What Einstein Told His Cook: Kitchen Science Explained
© 2002 Richard Wolke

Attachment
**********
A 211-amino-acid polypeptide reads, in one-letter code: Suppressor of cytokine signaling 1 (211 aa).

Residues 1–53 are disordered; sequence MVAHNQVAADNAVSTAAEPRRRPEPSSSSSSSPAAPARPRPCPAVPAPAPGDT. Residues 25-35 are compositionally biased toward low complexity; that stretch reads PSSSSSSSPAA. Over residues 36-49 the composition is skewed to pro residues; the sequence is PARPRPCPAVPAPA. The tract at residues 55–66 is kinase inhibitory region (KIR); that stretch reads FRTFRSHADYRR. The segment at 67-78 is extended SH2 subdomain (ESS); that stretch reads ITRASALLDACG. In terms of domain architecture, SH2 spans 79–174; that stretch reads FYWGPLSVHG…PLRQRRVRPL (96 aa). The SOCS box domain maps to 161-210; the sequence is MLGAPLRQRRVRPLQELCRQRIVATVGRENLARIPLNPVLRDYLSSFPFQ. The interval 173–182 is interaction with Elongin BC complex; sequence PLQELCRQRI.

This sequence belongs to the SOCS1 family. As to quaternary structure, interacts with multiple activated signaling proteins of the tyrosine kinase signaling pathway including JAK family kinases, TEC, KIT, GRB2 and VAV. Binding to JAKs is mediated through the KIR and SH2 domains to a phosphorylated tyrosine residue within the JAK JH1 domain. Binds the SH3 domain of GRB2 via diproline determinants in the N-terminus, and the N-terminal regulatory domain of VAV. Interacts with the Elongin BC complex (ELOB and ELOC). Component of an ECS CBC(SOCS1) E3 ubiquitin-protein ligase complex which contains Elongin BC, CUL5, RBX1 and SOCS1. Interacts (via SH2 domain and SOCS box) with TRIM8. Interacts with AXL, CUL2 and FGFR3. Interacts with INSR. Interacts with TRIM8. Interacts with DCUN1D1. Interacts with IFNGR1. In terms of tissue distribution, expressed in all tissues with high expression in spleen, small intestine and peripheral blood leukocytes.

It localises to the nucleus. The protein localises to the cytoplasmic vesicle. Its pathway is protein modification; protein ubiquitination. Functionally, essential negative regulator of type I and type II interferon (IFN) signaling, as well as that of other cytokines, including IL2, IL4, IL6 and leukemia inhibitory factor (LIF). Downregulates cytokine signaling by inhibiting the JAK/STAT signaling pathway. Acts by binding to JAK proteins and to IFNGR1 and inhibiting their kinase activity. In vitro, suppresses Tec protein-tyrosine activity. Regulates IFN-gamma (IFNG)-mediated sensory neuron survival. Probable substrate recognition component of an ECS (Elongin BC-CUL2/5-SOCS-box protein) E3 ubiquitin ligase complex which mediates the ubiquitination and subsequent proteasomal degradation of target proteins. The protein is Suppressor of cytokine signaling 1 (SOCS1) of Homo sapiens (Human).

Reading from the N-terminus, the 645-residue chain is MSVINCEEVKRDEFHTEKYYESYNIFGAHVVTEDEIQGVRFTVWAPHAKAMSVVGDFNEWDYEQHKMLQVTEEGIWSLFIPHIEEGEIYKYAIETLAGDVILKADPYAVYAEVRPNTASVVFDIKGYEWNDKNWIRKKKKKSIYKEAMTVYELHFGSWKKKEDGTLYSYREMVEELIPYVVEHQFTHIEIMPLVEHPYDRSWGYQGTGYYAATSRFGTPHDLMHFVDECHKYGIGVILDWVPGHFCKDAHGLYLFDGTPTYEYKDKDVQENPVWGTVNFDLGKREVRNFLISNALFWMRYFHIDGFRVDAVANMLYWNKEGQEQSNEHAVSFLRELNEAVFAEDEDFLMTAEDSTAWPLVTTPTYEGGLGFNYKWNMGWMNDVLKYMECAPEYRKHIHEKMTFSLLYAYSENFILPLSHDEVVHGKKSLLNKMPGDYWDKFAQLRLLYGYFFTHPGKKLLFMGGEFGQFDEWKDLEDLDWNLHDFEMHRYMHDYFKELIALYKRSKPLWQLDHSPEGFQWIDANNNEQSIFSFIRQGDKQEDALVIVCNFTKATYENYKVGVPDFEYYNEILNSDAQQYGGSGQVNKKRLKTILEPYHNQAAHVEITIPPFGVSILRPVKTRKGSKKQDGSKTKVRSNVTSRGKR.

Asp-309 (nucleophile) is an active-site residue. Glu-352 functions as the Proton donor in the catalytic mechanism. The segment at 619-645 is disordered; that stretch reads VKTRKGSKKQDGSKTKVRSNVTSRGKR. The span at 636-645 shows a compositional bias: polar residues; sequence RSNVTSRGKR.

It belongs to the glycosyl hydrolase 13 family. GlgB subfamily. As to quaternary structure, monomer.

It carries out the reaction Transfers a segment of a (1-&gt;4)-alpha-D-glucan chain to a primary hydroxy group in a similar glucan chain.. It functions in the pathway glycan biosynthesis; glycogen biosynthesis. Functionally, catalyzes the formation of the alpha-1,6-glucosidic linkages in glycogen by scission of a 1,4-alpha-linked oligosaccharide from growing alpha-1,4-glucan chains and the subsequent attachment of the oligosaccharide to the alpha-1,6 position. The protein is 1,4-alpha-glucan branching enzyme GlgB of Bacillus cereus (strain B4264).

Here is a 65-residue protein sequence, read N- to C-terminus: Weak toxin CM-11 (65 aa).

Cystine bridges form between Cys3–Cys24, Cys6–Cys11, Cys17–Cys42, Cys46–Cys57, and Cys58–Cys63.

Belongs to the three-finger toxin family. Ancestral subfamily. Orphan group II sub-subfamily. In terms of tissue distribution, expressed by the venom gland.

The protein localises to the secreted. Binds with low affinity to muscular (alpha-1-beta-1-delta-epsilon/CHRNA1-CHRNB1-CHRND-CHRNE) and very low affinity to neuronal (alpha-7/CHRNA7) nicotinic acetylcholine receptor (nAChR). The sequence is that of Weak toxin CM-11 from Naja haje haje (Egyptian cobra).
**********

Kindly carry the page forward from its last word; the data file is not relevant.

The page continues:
What did Einstein tell his cook? ..I still don’t know. I have learned, however, that it is possible to make a jello out of champagne; that concrete sidewalks, even during a Houston summer, are unlikely to warm up to the precise temperature needed to fry an egg; why bottled Coca-Colas can go flat, despite being sealed (the plastic allows Co2 to escape); and why carmelized onions are called that when they’re fried into delicious brownness. What Einstein Told His Cook consists wholly of question-and-answer, the question being those lobbed at the author. The format reminded me strongly of Ask a Science Teacher, but with an adult audience. In that book, the Q and A was relieved every so often with DYI science experiments; here, variety is added with interesting recipes, including one for champagne jello. The author brings a strong sense of humor to the table, and is writing for a completely lay audience – -though he does have more technical explanations in parentheses, for readers who have a little more background reading pop science books. Although not as substantive as I’d hoped, What Einstein Told His Cook is nonetheless completely entertaining, and there’s more than enough chemistry here to make it a serious read, too. There is an book on the complete science of booking, but it’s a thousand page mammoth called The Food Lab. I didn‘’t know it existed until it appeared on a friend of mine’s wedding registry.